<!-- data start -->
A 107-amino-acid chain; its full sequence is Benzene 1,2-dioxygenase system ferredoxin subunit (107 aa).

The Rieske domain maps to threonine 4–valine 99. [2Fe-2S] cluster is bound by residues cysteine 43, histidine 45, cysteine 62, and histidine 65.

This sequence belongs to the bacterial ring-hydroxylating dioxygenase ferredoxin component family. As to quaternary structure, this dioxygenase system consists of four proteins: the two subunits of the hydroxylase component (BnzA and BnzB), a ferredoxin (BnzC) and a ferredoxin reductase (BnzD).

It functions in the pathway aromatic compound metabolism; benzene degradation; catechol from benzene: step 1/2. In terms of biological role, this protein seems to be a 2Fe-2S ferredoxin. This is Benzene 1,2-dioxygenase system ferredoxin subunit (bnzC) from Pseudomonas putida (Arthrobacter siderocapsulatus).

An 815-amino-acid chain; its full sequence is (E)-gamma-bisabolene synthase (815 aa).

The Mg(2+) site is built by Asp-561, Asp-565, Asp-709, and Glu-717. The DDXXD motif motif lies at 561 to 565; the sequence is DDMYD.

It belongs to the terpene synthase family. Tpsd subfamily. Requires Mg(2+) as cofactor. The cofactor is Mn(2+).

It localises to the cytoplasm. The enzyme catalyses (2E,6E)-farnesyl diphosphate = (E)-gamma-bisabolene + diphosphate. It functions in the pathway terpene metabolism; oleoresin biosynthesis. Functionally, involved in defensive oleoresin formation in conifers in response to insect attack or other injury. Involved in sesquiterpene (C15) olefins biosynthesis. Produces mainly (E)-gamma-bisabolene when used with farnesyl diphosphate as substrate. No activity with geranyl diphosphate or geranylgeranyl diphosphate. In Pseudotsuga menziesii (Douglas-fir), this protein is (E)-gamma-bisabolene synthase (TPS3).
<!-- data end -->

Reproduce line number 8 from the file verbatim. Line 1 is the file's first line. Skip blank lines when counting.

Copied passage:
It localises to the cytoplasm. The enzyme catalyses (2E,6E)-farnesyl diphosphate = (E)-gamma-bisabolene + diphosphate. It functions in the pathway terpene metabolism; oleoresin biosynthesis. Functionally, involved in defensive oleoresin formation in conifers in response to insect attack or other injury. Involved in sesquiterpene (C15) olefins biosynthesis. Produces mainly (E)-gamma-bisabolene when used with farnesyl diphosphate as substrate. No activity with geranyl diphosphate or geranylgeranyl diphosphate. In Pseudotsuga menziesii (Douglas-fir), this protein is (E)-gamma-bisabolene synthase (TPS3).